On November 19, 1863, President Abraham Lincoln, in dedicating the Soldiers’ National Cemetery in Gettysburg, Pennsylvania, needed only 272 words to provide America with perhaps the greatest speech in our country’s history.
The Gettysburg Address
“Four score and seven years ago our fathers brought forth on this continent a new nation, conceived in liberty, and dedicated to the proposition that all men are created equal. Now we are engaged in a great civil war, testing whether that nation, or any nation, so conceived and so dedicated, can long endure. We are met on a great battle-field of that war. We have come to dedicate a portion of that field, as a final resting place for those who here gave their lives that that nation might live. It is altogether fitting and proper that we should do this. But, in a larger sense, we can not dedicate, we can not consecrate, we can not hallow this ground. The brave men, living and dead, who struggled here, have consecrated it, far above our poor power to add or detract. The world will little note, nor long remember what we say here, but it can never forget what they did here. It is for us the living, rather, to be dedicated here to the unfinished work which they who fought here have thus far so nobly advanced. It is rather for us to be here dedicated to the great task remaining before us—that from these honored dead we take increased devotion to that cause for which they gave the last full measure of devotion—that we here highly resolve that these dead shall not have died in vain—that this nation, under God, shall have a new birth of freedom—and that government of the people, by the people, for the people, shall not perish from the earth.”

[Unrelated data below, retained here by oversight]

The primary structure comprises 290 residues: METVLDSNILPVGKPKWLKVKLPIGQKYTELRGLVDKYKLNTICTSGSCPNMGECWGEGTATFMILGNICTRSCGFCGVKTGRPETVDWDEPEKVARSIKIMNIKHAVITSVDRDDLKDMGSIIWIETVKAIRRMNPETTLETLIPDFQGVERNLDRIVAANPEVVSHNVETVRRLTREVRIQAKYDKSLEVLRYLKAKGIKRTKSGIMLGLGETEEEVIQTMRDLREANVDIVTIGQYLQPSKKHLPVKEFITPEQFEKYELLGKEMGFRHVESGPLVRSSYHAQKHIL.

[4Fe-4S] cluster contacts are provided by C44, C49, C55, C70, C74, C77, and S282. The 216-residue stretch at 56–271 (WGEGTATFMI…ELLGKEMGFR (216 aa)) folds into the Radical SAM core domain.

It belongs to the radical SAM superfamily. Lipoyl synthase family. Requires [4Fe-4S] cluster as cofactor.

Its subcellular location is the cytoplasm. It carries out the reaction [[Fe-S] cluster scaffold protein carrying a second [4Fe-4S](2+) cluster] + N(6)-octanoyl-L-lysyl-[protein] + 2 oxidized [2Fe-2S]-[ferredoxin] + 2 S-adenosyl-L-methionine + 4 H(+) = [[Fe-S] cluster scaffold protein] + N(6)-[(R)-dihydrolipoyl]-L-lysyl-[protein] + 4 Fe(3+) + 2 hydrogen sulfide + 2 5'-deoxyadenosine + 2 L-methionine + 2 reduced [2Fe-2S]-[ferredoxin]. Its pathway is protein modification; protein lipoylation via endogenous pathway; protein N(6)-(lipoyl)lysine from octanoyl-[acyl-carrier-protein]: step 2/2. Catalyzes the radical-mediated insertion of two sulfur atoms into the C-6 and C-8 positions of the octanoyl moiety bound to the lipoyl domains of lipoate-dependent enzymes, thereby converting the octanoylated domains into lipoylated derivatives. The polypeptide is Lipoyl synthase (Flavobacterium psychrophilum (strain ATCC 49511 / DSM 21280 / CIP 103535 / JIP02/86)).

There is some debate as to when our nation first celebrated a day to honor America’s fallen heroes, but it is generally believed that what was originally known as “Decoration Day,” began shortly after the American Civil War (c. 1868). It was first celebrated as “Memorial Day” on May 30, 1882, and is now celebrated on the last Monday of May.
Unlike our national holiday which honors millions of our nation’s fallen men and women, billions, known as the Church, hold a memorial service for One Solitary Man: Jesus of Nazareth. The Roman Catholic Church celebrates Holy Communion, or The Eucharist, every single day. Protestant churches differ on when The Lord’s Supper is to be observed and how often. Some do so every Sunday; others vary from monthly to quarterly. Regardless of how often or what each church calls the celebration, it is a memorial to the Lord’s Death, Burial, Resurrection, and Second Coming. Here is what the Apostle Paul had to say about it:
“For I have received of the Lord that which also I delivered unto you, That the Lord Jesus the same night in which He was betrayed took bread: and when He had given thanks, He brake it and said, Take, eat: this is My body, which is broken for you: this do in remembrance of Me. After the same manner also He took the cup, when He had supped, saying, This cup is the new testament in My blood: this do ye, as oft as ye drink it, in remembrance of Me. For as often as ye eat this bread, and drink this cup, ye do shew the Lord's death till He come” (1 Cor. 11:23-26).
Memorial Day honors those who remain in their graves; The Lord’s Supper honors the Son of God, who like them, died, but unlike them, He rose from the dead! Our Memorial Service not only honors His death on the Cross, it proclaims His return to rule the world He created (Jn. 1:1-3; Col. 1:16; Heb. 1:1-2; etc.).
Unlike those who mourn the dead, born again believers joyfully anticipate their Lord’s return!